Tuesday, May 19, 2015

JUST A STONE’S THROW – Where Kids, Nature and Physics Coalesce

When’s the last time you skipped a stone?

It’s such an iconic image of youth, such a quintessential point of connection between a kid—or an adult’s inner kid—and Nature. It doesn’t matter if you live near that sweet swimmin’-hole pond from a Norman Rockwell illustration or down the street from a drainage canal you wouldn’t set foot in.

Rich or poor, from the sticks or the city, anywhere from Abilene to Zanzibar, any able-bodied person can do it. If there was a pond in Eden, I suspect Adam and Eve did it. All it takes is a stretch of still water and a few reasonably flat stones.

Do you remember who taught you how to do skip stones? Selecting the perfect stone*; the proper grip and body position; a nice, low release point; the finger roll and follow-through. Perhaps, like me, you were in awe of your coach’s skill, her effortless tosses hopping four…five…ten times before sliding, then settling into the water.

The first few times you try it, you may as well be tossing a brick. Soon you get a skip or two, but then…kerplunk. Eventually you get it, and you remember for the rest of your days how very satisfying it was—your first multi-skipper.

     …and, finally, the two elements’ graceful 
     surrender to each other, the water reclaiming 
     the thing it’s spent a thousand years shaping.

There’s something so utterly serene about skipping stones. First, it puts you outdoors, next the water. Most people feel free, calm, happy when they’re near the water.

And the activity itself is so enchanting and sensual as to border on the transcendental: the interplay between solid and liquid, hard and soft, rounded and flat; the sense of flight as the stone’s weight is denied by water’s little slaps from below; the tiptoeing ripple footprints, often tracing a graceful arc; the dwindling rhythm of ever-shorter hops; and, finally, the two elements’ graceful surrender to each other—to gravity—the water reclaiming the thing it’s spent a thousand years shaping.

Have we lost touch with such primal Nature play, such a simple union with the elements? Have our notions of time and place and priorities been so transfigured by the omnipresent allure of instant-information and virtual-recreation technology that we’re forgetting how fundamentally healthy, educational, and peaceful—not to mention how fun—a direct interaction with Nature is, with no man-made device timing it, simplifying it, interpreting it for us?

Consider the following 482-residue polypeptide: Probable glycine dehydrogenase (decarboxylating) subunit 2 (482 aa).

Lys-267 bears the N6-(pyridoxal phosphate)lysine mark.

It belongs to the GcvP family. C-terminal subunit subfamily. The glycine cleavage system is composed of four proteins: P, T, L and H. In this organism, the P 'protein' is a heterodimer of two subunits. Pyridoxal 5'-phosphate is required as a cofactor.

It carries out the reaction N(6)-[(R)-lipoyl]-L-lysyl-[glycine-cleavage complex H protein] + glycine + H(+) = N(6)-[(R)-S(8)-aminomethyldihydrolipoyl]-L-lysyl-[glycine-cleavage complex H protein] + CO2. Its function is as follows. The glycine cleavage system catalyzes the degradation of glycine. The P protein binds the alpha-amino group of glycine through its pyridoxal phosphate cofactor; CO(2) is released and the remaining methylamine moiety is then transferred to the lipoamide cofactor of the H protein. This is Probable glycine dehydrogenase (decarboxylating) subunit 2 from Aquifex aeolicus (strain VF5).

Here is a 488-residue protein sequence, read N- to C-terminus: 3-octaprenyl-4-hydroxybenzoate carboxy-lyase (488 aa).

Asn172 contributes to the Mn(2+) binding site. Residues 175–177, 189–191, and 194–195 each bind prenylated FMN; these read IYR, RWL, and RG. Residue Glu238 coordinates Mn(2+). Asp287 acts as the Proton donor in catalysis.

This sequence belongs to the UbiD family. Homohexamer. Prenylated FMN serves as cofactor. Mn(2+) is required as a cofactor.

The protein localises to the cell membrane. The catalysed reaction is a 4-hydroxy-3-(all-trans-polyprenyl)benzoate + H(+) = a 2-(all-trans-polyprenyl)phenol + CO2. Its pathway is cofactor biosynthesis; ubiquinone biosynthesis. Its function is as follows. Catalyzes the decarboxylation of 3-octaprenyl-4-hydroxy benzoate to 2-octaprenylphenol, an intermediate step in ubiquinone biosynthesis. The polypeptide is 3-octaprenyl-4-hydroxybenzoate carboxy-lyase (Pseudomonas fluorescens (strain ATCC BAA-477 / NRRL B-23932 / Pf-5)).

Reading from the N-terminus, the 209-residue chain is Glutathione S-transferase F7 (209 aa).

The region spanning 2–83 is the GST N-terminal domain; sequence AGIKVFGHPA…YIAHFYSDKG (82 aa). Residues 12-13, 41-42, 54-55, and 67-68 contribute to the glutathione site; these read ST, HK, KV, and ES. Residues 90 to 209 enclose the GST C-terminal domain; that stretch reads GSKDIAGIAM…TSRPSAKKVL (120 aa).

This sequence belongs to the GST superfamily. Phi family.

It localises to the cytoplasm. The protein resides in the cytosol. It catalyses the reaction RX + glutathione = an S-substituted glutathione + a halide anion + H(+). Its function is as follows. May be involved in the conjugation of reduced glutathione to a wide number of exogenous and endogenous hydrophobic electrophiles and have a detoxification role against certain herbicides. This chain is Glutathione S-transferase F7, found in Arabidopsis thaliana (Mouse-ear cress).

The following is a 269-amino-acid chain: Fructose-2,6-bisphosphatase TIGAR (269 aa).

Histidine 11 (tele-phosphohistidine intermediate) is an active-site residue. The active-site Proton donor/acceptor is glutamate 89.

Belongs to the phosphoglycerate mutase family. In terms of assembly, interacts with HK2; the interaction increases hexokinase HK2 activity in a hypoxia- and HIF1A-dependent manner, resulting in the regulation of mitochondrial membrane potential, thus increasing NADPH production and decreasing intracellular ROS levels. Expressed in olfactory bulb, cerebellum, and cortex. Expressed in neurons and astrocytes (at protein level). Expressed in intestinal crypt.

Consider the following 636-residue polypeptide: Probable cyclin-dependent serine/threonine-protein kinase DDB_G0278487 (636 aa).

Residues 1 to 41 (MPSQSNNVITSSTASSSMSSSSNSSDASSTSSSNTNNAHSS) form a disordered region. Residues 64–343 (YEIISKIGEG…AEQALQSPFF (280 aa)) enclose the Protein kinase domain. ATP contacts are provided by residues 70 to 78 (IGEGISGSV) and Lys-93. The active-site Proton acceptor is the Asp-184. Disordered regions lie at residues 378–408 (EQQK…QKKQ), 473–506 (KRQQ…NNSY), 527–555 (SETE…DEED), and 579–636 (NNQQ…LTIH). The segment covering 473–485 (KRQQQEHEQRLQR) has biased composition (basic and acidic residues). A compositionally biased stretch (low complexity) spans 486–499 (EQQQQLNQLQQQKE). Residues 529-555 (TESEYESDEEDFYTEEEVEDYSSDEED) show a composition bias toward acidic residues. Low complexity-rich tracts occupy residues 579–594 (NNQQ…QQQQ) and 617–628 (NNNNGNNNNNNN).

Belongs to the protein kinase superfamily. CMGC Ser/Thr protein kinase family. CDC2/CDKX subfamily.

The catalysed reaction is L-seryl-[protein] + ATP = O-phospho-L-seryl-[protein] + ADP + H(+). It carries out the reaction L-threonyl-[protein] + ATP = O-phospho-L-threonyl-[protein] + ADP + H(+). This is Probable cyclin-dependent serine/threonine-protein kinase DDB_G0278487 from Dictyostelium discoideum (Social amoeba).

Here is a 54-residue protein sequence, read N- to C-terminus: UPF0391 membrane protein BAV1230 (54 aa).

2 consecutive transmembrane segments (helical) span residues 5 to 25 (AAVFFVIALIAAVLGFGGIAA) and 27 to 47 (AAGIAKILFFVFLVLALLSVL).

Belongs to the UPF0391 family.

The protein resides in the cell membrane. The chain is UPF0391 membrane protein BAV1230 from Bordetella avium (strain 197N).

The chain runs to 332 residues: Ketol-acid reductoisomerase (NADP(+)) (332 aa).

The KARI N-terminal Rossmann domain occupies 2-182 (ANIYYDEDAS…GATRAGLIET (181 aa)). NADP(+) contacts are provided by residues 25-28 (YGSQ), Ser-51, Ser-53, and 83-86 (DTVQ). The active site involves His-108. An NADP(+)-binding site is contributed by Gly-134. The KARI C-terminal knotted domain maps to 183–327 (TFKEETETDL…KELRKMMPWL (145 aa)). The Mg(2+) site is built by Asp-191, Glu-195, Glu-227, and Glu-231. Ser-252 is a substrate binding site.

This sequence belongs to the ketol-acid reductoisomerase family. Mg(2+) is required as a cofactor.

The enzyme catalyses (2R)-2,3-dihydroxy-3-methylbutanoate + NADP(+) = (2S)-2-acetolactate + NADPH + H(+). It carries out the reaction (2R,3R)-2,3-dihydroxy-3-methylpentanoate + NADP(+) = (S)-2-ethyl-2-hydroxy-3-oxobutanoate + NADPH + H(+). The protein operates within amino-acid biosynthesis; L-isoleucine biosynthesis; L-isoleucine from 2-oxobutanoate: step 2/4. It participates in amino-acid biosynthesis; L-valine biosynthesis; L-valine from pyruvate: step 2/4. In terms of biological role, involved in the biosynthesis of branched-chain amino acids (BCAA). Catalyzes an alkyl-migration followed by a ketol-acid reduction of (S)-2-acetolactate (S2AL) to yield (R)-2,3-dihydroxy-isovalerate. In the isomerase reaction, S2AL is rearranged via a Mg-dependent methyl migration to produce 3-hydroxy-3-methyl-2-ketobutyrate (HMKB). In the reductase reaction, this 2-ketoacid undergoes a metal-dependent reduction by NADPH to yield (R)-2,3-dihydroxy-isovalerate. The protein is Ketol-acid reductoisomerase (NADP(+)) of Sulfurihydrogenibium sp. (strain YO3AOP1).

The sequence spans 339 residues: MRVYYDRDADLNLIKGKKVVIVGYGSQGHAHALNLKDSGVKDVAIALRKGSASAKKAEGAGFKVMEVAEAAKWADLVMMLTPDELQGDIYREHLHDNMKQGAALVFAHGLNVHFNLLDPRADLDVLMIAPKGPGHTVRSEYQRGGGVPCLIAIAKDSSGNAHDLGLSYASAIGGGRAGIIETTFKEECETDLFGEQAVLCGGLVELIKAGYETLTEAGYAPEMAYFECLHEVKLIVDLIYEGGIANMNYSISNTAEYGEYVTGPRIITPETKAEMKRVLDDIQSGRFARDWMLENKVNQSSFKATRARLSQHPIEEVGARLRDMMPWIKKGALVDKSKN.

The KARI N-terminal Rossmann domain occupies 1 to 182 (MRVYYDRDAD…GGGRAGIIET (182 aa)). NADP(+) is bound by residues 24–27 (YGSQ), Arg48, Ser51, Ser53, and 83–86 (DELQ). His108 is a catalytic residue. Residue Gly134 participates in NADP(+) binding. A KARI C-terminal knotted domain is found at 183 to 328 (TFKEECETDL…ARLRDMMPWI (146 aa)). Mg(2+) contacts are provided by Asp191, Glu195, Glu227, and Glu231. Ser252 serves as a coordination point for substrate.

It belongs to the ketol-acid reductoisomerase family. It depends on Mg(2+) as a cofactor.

Whether it’s skipping stones, digging a hole or building a fairy house of sticks and leaves, it’s the innate, elegant simplicity of pure Nature play that teaches human beings—of any age—not just priceless lessons in physics, coordination, spatial awareness, creativity and esthetics, but a deep sense of place.

               You’ve returned to the essential 
               elements of your birthright

For there, next to that pond, or river…or drainage canal, you interact with Nature in the same way the stone and the water do. You arrive light-spirited, spinning ‘round to take it all in. In your excitement, you run; then, perhaps something you see or hear slows you to a jog, then a stroll. At last you are still, and it all surrounds you, absorbs you...and you surrender to it, sinking into its soothing embrace.

The subtle footprints you left along the gravely shore soon vanish, but deep inside, the impressions last for a lifetime. For you’ve returned to the essential elements of your birthright—a small piece of the earth itself, and the clear, life-sustaining liquid that once quenched and warmed and supported you; that cleansed you, buoyed you; that together, in time, will once again absorb you.

                  ---------------------  More On Skipping  ---------------------
I have no claim to any special skipping techniques. But sometimes, after finding my rhythm and laying down a few ten-skippers, I raise the bar for myself and any competitors with some added challenges. I've been known to brag that I can skip any rock at least once, as long as it's small enough to throw. And I back up my claim… okay... maybe a third of the time.

What are some of the tricks and style elements you’ve brought to the sport of stone skipping? Do you have a favorite beach or shore for doing it? Favorite memories? We’d love it if you’d share them in a comment here.

And please, if you're ever stuck for something to do with kids / grandkids, head for the nearest rocky shore and pass on the art, the ancient tradition, of skipping stones. But for you, it may be lost.



Friday, May 8, 2015


Water is the quintessential liquid. We learn about it in utero—how it feels, how it moves, supports, soothes and quiets.

Once we’re out, our relationship with water broadens. We soon become aware that it has to go into our bodies—and come out again. We're bathed in it. We play with it; we splash it, squirt it, slide on it and jump into it, among other amusements.

Eventually we’re taught how water’s a vital part of every living thing. We study how it seeps, drips, pours, wicks and transforms to vapor and ice. We discover that it dissolves and brews. We find, often the hard way, that it can also hurt us—burning, freezing, choking, knocking the wind out of us.

    What other substance can bathe an infant’s 
    head…and carve the Grand Canyon?


Even as we learn of its properties, water, like the air we breathe, is so ubiquitous that it’s difficult to pull back and truly see it. But if we can pretend we’re observing it for the very first time, we begin to appreciate what an utter miracle this clear, quicksilver fluid really is.